Under St. Paul's Glow, Hints of Dark Times

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As they have for 50 years, Americans here packed St. Paul’s Cathedral on Thursday for an annual Thanksgiving service that, as evocatively as any event on the calendar, nurtures the home thoughts from abroad that are a staple of expatriate life....

For the 220,000 Americans living in Britain, the annual gathering at St. Paul’s, Sir Christopher Wren’s masterpiece, provides an opportunity to celebrate the two nations that are the pillars of their lives. A centerpiece of the occasion every year is the invocation of the “special relationship” between Britain and the United States, which the American ambassador, Robert H. Tuttle, described in remarks to the congregation on Thursday as “working together, and marching together, as we have sung together, for decades, if not for centuries.”

But this year, more than most, the occasion was tinged with shades of light and dark.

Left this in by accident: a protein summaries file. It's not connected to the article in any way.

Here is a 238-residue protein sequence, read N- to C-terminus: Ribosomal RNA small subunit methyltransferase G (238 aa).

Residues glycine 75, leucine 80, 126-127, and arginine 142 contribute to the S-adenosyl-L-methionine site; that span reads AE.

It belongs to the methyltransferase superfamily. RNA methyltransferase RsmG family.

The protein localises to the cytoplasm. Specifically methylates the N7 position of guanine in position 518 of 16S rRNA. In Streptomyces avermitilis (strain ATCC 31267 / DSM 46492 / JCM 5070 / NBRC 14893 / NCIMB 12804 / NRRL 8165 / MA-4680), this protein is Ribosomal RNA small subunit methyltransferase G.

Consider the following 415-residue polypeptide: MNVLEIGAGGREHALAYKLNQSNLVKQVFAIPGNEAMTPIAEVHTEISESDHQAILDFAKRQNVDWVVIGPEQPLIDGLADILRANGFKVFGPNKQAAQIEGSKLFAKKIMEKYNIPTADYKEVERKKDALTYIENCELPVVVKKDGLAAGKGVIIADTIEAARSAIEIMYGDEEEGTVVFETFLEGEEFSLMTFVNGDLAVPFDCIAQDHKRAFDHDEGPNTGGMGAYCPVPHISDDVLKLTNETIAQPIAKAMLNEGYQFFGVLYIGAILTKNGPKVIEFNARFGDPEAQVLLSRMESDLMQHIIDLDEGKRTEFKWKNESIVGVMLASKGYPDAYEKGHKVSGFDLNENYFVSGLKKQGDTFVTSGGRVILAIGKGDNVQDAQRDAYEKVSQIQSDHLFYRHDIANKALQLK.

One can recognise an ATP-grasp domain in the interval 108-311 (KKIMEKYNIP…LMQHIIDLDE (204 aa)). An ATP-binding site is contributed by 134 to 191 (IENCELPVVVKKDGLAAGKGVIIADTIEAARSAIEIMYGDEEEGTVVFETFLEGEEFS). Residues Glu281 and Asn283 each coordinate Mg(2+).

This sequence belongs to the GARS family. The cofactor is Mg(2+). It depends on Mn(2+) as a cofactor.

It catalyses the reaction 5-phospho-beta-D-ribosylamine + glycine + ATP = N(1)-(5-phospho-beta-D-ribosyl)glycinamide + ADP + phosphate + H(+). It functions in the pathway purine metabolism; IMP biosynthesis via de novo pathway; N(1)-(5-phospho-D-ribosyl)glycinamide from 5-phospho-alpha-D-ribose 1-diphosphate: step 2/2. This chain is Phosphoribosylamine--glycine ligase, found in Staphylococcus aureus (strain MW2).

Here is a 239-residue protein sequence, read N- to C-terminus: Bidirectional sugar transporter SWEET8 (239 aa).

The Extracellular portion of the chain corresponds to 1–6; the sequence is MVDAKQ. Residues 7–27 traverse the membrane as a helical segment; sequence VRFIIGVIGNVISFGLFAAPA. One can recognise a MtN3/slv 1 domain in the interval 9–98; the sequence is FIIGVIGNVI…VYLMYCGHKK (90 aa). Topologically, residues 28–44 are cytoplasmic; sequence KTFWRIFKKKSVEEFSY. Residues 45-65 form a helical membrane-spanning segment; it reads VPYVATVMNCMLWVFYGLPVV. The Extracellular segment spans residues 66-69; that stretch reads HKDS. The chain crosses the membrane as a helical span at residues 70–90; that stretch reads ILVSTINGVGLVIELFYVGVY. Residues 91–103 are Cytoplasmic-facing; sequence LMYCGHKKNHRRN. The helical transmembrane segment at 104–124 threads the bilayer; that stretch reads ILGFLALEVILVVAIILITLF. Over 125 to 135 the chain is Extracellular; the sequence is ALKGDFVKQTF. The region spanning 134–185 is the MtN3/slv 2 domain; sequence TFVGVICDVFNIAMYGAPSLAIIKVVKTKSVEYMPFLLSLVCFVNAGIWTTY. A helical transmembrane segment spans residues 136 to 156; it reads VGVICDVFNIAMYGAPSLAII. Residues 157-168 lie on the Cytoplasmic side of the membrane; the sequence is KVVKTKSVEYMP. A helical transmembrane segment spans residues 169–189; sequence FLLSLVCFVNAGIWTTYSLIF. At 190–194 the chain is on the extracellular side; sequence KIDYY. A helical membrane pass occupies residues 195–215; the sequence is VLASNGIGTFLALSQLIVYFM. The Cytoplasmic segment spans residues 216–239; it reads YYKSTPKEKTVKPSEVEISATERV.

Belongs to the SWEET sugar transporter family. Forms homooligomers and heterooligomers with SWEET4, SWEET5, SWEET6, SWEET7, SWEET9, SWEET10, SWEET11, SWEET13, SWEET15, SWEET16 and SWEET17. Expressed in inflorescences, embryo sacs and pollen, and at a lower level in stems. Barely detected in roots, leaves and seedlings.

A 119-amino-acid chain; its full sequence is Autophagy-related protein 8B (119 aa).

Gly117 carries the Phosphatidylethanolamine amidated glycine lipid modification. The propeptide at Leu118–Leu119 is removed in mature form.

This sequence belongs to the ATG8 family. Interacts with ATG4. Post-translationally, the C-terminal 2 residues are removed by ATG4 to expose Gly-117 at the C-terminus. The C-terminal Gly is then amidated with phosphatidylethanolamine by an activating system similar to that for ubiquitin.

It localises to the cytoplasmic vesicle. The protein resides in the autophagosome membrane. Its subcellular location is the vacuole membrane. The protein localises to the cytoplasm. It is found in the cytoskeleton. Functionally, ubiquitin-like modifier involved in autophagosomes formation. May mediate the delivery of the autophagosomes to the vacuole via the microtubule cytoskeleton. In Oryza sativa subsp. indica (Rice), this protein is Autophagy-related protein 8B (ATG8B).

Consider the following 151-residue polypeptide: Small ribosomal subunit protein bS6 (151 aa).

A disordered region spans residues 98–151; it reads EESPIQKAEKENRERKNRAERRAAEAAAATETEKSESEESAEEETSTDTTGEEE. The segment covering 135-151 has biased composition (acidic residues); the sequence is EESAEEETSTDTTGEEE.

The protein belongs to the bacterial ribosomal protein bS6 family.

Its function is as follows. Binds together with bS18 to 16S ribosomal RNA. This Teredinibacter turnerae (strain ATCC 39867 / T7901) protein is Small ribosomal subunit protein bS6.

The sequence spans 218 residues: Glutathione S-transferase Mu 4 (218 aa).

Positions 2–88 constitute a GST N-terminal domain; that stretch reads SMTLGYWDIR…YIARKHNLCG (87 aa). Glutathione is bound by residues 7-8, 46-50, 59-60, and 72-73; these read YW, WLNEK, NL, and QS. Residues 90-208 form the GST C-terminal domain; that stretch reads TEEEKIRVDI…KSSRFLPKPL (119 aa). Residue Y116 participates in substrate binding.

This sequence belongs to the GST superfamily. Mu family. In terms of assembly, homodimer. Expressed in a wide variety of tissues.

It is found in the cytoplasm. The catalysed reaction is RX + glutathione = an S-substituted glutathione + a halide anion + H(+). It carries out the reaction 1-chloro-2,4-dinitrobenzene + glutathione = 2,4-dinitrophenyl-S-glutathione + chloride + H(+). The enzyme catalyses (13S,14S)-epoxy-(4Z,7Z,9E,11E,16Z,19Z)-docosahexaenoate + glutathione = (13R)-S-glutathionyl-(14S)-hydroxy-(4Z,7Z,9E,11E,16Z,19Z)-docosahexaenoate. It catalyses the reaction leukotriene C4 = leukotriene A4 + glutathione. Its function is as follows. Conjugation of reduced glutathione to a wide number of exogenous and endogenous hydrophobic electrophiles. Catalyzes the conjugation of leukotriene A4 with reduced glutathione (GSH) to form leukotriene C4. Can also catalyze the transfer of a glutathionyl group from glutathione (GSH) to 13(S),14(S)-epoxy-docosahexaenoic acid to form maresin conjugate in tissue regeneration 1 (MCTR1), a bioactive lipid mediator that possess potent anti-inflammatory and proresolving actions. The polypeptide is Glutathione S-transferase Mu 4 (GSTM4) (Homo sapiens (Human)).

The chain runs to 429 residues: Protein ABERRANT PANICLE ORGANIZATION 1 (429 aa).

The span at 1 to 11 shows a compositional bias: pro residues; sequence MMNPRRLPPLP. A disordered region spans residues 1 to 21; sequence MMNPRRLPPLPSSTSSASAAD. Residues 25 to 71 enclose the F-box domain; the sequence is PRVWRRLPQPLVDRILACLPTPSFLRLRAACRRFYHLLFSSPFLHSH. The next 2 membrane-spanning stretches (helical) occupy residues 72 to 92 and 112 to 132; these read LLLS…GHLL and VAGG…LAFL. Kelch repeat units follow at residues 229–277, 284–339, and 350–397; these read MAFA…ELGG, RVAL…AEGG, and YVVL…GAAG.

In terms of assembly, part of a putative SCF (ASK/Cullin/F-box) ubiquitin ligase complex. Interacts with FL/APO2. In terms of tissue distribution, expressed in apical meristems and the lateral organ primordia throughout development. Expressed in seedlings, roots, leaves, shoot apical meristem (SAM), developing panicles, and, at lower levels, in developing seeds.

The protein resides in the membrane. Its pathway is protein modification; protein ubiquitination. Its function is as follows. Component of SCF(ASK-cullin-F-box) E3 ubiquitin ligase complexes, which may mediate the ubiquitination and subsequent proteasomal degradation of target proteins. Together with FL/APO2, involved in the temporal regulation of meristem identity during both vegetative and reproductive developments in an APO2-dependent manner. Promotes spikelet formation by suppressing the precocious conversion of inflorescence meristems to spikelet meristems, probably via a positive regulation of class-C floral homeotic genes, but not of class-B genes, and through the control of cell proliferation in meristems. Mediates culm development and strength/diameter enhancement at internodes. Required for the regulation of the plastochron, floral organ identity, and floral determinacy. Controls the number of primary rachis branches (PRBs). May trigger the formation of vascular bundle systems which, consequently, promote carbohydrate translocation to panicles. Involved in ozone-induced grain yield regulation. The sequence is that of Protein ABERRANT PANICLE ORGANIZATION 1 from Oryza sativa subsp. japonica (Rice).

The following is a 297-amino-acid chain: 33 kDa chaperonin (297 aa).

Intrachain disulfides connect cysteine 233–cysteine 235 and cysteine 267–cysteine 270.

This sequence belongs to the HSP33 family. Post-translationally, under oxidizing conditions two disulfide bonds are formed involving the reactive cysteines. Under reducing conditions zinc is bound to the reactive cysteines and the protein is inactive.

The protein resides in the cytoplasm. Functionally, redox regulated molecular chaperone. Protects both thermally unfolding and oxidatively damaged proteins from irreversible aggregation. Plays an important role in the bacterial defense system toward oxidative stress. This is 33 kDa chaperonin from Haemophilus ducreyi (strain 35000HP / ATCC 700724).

Light, literally, because the cathedral is in the midst of celebrating overlapping anniversaries: the 300th anniversary of the laying of its last stone in 1708, and the 50th anniversary this week of the dedication of the American Memorial Chapel, situated behind the great altar. The chapel honors the 28,000 United States service members based in Britain who died in World War II.

On Wednesday, another service celebrated the completion of a $60 million, six-year renovation that has restored light and color to a cathedral whose great stone walls and magnificent frescoes had dimmed with age.

Dark, at least figuratively, because many Americans in London have had their lives thrown into turmoil by the financial crisis gripping much of the world. Between 20,000 and 30,000 Americans are said to work in London’s financial district, many of them within walking distance of St. Paul’s.

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